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Future of School House Market uncertain

10/04/2007

By Lisa Loomis

After eight years of operation, the School House Market at the East Warren School House will be closing its doors at the end of this month. Each party involved in the fate of the School House Market at the East Warren School House presents a slightly different version of what has happened to get to this point.

The store has been operated by Bruce Fowler and Larry and Linda Faillace and has been leased from Rootswork. Fowler started the store eight years ago and the Faillaces joined him in 1999, he said.

The store was operating with a five year lease which expired in December. Rootswork board member Megan Moffroid said that when the store's lease was expiring, Rootswork was also renegotiating its lease of the property with the town and as part of that work, Rootswork began working on improving its own organizational structure and specifically began looking to tighten up its business relationship with its tenant.

TRADITIONAL COMMERCIAL LEASE

Rootswork extended the lease for the School House Market for six months, through June 30, and began working with the Faillaces and Fowler on negotiating a more traditional commercial lease.

What they came up with, according to Moffroid, was a more businesslike lease, but still one more favorable than what they'd offer a new tenant with whom they had no history. In July, Rootswork extended the lease through October 31 and asked that the business vacate after that date. Rootswork declined to offer a five year lease, which the business owners had requested.

"We thought they were working to meet the terms we laid out for a tighter business relationship, but in the end, we weren't able to agree on terms," Moffroid said, "and we sent them an eviction notice last Friday."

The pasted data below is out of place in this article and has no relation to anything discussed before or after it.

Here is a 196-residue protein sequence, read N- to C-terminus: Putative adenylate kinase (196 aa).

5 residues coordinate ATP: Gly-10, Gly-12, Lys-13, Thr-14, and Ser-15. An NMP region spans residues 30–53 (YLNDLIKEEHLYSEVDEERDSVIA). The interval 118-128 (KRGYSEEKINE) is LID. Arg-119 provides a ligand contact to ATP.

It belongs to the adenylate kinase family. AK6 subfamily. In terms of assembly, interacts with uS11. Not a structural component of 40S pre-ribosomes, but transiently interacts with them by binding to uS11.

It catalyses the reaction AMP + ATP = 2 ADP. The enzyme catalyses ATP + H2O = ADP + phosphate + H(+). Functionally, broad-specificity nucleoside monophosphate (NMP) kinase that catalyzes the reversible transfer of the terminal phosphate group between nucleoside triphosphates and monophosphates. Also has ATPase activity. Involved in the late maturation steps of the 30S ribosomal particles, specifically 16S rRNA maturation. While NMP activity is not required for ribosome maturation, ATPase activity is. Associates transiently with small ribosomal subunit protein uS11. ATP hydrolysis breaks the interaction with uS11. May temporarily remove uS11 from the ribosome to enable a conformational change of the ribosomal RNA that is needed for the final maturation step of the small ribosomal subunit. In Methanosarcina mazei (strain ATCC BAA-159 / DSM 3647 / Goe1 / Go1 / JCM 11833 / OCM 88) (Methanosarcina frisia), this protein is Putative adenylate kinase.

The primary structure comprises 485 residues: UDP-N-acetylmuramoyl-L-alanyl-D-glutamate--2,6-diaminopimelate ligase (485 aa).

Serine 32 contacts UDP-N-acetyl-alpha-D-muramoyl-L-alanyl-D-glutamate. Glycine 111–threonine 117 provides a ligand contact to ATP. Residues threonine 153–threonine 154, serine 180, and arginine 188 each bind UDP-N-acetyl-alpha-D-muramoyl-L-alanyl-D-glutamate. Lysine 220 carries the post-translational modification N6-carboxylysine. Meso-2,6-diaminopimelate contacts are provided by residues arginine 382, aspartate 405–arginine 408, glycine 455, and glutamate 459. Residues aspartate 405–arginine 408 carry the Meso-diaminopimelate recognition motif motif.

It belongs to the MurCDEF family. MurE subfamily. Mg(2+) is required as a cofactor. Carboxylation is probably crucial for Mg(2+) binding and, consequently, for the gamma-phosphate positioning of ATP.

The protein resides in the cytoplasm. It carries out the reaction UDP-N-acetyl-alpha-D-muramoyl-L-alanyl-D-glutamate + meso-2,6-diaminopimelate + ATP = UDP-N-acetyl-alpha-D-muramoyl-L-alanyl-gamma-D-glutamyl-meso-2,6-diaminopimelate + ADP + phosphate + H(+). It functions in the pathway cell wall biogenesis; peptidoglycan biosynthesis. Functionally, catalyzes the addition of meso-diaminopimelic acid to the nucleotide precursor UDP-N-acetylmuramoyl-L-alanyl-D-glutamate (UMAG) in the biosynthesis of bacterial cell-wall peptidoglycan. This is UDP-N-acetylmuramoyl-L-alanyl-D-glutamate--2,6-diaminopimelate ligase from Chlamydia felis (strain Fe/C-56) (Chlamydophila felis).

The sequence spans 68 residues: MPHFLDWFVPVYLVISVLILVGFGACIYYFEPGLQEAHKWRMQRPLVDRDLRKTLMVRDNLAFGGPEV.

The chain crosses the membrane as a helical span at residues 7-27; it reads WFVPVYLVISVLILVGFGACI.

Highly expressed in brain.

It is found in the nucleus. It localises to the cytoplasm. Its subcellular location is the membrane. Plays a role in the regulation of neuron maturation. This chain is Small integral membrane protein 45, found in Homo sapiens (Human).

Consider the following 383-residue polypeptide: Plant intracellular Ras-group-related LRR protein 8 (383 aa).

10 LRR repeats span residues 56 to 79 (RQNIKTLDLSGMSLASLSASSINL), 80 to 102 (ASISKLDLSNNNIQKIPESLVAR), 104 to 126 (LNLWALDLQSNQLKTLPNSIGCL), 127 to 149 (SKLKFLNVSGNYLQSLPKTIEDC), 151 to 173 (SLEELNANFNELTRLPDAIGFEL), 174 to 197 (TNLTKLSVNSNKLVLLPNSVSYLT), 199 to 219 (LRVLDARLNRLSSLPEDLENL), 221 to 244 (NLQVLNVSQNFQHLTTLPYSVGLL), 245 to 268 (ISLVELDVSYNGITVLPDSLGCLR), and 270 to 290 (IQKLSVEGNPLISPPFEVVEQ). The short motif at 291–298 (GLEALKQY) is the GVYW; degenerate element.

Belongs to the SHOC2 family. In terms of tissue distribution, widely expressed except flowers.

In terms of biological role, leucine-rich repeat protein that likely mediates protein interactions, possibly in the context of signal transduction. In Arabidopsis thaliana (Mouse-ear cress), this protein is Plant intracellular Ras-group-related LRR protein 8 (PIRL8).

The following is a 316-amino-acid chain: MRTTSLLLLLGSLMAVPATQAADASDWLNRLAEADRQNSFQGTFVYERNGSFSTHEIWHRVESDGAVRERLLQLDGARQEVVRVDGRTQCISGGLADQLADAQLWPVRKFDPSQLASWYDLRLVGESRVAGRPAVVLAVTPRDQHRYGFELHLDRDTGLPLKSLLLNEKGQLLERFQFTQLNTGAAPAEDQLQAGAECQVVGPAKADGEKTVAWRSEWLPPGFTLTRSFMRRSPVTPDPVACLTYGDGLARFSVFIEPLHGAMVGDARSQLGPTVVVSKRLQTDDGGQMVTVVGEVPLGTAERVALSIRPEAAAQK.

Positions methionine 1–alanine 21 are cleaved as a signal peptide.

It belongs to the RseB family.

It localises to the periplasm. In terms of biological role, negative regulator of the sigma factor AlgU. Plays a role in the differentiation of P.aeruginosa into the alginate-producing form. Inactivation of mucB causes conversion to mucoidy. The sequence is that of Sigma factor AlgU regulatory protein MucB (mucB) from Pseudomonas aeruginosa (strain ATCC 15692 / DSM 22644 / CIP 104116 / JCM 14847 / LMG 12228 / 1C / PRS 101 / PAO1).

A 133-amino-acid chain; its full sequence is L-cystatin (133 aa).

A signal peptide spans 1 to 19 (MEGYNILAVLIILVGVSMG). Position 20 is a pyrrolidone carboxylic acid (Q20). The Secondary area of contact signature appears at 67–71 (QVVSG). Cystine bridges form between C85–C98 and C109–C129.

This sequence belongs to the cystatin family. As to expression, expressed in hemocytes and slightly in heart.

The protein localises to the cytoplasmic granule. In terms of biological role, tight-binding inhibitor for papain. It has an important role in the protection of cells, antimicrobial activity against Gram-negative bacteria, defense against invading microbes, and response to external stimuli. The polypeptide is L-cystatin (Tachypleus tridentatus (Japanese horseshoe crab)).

"This was a hugely difficult decision for this board. We tried to keep this positive and there were several parties involved," Moffroid added.

NEEDED TO RENEW

According to Linda Faillace, the efforts to craft a lease were proceeding amiably, or so she thought. She said that in order for the store to receive a loan from a state loan program, she needed to provide a five year lease, which she had (the one that expired in December 2006), and needed to renew.

"We have the right of first refusal for renewing the lease and assumed we'd be offered another five year lease. Instead, with the shake up of the Rootswork board, we were offered a lease for one year and the rent was increased from $300 to $500. I didn't have an issue with that and then we were asked to put down a $1000 security deposit, even though we'd been there for eight years and had put an incredible amount of money into the building. I said that a one year lease was unacceptable and that was the start of a long drawn out battle," Faillace said.

"That was January when they offered the one year lease and there have been all different hoops they wanted me to jump through. I thought I was meeting all the requirements and Rootswork extended the lease and gave me a three page letter of stuff they wanted done. I gave them everything they wanted, or that I thought they asked for. In July I was told I was not getting the lease and that I had to be out by October 31," she said.